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How Much Does an Australian Shepherd Cost? – 4 Factors of Australian Shepherd Prices

You’ve researched all dog breeds and you’ve picked the Australian Shepherd. Good choice. There’s only a few dog breeds as loyal, affectionate and entertaining as the Aussie. But before you commit to one, you may be wondering how much an Australian Shepherd costs?

The average price of the Australian Shepherd ranges from $650 to $850 USD. However, an Aussie puppy can cost anywhere between $300 to $1,800+ USD depending on the breeder’s reputation, coat colors, pedigree, and location. However, Aussies can be adopted from animal shelters for as low as $50 USD.

Australian Shepherds are not the cheapest dog breed available, but they’re not terribly expensive either. But if you’re trying to save a few bucks, this is the ultimate price guide on how to buy Aussies. Read on to learn the factors that affect prices.

RECOMMENDED: The Owner’s Guide to Aussies

4 Factors That Affect Australian Shepherd Prices

In my opinion, there are five main factors that affect the price of an Australian Shepherd. It’s why you’ll see some dogs go for around $350, while others go for well above $1800.

It’s important to understand these crucial price factors when you start shopping for your new puppy. By going in with knowledge, you’ll rest easy knowing you’ll get the best deal. In fact, with just a bit of info, you can potentially save hundreds of dollars!

1. Breeder Reputation

Not all Australian Shepherd breeders are equal. Some are more knowledgeable, while others are less. In some areas, there are more casual breeders than there are “professional” breeders. If you can afford it, it’s always best to go to a professional breeder.

It’s usually obvious which breeders are reputable and which are not. As a general rule of thumb, you get what you pay for. In other words, the higher the price the more reputable the breeder. However, this is not a hard fact.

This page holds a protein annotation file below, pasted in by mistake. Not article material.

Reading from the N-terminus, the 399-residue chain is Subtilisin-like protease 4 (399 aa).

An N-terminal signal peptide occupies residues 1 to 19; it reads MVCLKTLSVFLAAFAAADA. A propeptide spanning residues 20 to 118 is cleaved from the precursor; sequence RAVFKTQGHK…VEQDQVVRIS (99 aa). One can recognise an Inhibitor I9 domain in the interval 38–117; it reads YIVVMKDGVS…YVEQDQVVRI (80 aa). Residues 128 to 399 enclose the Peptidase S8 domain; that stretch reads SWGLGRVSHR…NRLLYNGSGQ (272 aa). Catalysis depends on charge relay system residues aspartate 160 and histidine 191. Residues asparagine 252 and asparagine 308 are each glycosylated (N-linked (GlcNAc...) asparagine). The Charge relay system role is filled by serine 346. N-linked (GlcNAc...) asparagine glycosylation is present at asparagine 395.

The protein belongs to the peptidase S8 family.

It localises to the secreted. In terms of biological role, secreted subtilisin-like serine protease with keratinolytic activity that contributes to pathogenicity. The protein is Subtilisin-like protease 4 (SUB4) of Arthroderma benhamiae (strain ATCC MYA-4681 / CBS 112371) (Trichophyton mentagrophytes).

Many breeders, reputable or not, may try to overcharge based on “rare” qualities, such as unique coat colors. If this is the case, I would stay away.

How to Find Reputable Aussie Breeders

This may be the most common question among new owners looking for their Aussie puppy. The good news is that there are many ways to find reputable breeders.

Take for example, AKC’s Breeder of Merit Program. They clearly state that their program strives to honor responsible breeders who go above and beyond.

This means extra detail and attention to health, temperament, genetic screening and care during pregnancy/postnatal periods.

Ask your breeder if they’re part of the prestigious program. If they are, you can do a quick search from them here to verify if that’s truly the case. If they’re less than truthful, that should be a huge red flag.

Ask the Right Questions

Merit programs aren’t the only way to find reputable Australian Shepherd breeders. And just because a breeder isn’t part of AKC’s list doesn’t mean they’re not reputable.

The best way to find a reputable breeder is to put on your detective hat and start asking questions. In addition, you should actually go to the breeder’s facility to examine how they’re treating their Aussies.

Always make a list of questions before you go. Through their answers, you can generally feel out how knowledgeable the Aussie breeders are. If they give great answers and seem knowledgeable, then there’s a good chance they’re responsible breeders.

Ask questions regarding their process for taking care of the mother and puppies during pregnancy and post pregnancy. These are undeniably the most crucial steps in breeding.